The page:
“In one part of the court room, in among lawyers, politicians and other activists, sat members of Brazil’s indigenous tribes – some dressed in traditional headgear with tribal paint on their faces.
On the other, a group of rice farmers and their leaders – less distinctive in their clothing but, it seemed, no less determined.
Both groups were there to hear Brazil’s Supreme Court deliver a landmark decision over the rights of the country’s indigenous people.
The court had been asked to rule on whether an indigenous reservation, which stretches over 1.7m hectares (4.2m acres) in the Amazonian state of Roraima, should remain a single unbroken territory.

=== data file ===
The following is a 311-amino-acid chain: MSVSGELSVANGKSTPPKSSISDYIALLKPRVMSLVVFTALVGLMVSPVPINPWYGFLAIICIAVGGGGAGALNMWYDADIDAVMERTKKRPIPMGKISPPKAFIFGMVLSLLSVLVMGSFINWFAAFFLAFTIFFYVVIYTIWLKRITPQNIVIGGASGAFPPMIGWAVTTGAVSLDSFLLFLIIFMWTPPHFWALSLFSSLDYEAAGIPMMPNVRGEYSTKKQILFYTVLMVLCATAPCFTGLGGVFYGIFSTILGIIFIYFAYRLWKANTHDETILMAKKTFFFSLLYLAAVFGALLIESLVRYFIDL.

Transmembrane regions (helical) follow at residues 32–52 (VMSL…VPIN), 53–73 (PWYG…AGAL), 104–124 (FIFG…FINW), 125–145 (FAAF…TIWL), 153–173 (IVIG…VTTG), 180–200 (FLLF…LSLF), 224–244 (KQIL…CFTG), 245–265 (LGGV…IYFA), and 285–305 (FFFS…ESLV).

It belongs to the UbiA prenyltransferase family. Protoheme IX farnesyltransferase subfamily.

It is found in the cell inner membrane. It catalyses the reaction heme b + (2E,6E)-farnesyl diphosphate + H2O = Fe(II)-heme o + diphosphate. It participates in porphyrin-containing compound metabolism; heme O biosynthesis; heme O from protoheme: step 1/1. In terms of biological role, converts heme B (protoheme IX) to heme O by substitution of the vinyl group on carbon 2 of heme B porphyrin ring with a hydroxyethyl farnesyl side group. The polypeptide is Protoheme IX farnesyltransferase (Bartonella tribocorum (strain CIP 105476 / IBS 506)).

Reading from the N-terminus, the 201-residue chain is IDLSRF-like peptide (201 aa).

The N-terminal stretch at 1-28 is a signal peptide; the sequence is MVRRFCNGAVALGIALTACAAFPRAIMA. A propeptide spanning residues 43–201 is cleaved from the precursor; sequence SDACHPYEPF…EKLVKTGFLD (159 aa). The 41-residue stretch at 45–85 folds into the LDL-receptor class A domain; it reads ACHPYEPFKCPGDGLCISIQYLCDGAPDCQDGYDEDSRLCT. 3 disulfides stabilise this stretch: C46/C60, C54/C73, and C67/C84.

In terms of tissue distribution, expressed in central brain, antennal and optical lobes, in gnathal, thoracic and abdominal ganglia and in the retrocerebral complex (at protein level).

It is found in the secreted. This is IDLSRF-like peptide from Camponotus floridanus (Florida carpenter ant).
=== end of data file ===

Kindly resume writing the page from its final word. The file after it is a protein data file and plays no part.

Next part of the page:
The area, known as Raposa Serra do Sol, which translates roughly as “land of the fox and hill of the sun”, is home to up to 20,0000 indigenous people and was declared an official indigenous reservation in 2005.
Indian leaders viewed the case as setting a crucial precedent regarding the protection of their rights and ancestral lands, with implications for all of Brazil’s indigenous communities.
Their fear, they said, was that a ruling against them would be a signal to land grabbers, prospectors and loggers that it would be acceptable to invade their territory.
An adverse judgement would also create a set of “islands”, weakening the whole concept of an indigenous community, they said.”
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